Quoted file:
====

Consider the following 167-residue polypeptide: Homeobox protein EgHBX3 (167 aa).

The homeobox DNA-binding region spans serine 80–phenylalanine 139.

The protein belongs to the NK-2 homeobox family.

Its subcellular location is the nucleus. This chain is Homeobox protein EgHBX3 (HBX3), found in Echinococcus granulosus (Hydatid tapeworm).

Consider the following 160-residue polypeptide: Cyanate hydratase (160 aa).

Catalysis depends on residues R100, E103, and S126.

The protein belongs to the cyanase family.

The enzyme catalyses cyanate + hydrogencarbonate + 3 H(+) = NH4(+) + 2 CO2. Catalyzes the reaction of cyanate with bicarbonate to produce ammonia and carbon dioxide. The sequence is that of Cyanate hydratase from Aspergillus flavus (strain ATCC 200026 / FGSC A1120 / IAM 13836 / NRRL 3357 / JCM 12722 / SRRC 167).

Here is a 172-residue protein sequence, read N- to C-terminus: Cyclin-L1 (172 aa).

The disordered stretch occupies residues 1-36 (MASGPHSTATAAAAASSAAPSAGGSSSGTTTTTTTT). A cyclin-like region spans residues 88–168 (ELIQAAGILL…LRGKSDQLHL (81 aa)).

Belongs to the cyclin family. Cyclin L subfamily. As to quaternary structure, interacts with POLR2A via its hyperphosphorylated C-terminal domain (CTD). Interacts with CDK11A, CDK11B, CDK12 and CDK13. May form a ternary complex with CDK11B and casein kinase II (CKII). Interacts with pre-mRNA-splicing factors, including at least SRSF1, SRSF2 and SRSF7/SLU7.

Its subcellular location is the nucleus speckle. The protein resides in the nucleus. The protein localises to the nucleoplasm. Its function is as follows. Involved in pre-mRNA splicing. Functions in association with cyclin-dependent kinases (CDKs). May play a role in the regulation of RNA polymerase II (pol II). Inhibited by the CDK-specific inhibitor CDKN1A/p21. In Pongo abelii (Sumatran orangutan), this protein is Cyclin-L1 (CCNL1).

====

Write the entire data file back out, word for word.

Consider the following 167-residue polypeptide: Homeobox protein EgHBX3 (167 aa).

The homeobox DNA-binding region spans serine 80–phenylalanine 139.

The protein belongs to the NK-2 homeobox family.

Its subcellular location is the nucleus. This chain is Homeobox protein EgHBX3 (HBX3), found in Echinococcus granulosus (Hydatid tapeworm).

Consider the following 160-residue polypeptide: Cyanate hydratase (160 aa).

Catalysis depends on residues R100, E103, and S126.

The protein belongs to the cyanase family.

The enzyme catalyses cyanate + hydrogencarbonate + 3 H(+) = NH4(+) + 2 CO2. Catalyzes the reaction of cyanate with bicarbonate to produce ammonia and carbon dioxide. The sequence is that of Cyanate hydratase from Aspergillus flavus (strain ATCC 200026 / FGSC A1120 / IAM 13836 / NRRL 3357 / JCM 12722 / SRRC 167).

Here is a 172-residue protein sequence, read N- to C-terminus: Cyclin-L1 (172 aa).

The disordered stretch occupies residues 1-36 (MASGPHSTATAAAAASSAAPSAGGSSSGTTTTTTTT). A cyclin-like region spans residues 88–168 (ELIQAAGILL…LRGKSDQLHL (81 aa)).

Belongs to the cyclin family. Cyclin L subfamily. As to quaternary structure, interacts with POLR2A via its hyperphosphorylated C-terminal domain (CTD). Interacts with CDK11A, CDK11B, CDK12 and CDK13. May form a ternary complex with CDK11B and casein kinase II (CKII). Interacts with pre-mRNA-splicing factors, including at least SRSF1, SRSF2 and SRSF7/SLU7.

Its subcellular location is the nucleus speckle. The protein resides in the nucleus. The protein localises to the nucleoplasm. Its function is as follows. Involved in pre-mRNA splicing. Functions in association with cyclin-dependent kinases (CDKs). May play a role in the regulation of RNA polymerase II (pol II). Inhibited by the CDK-specific inhibitor CDKN1A/p21. In Pongo abelii (Sumatran orangutan), this protein is Cyclin-L1 (CCNL1).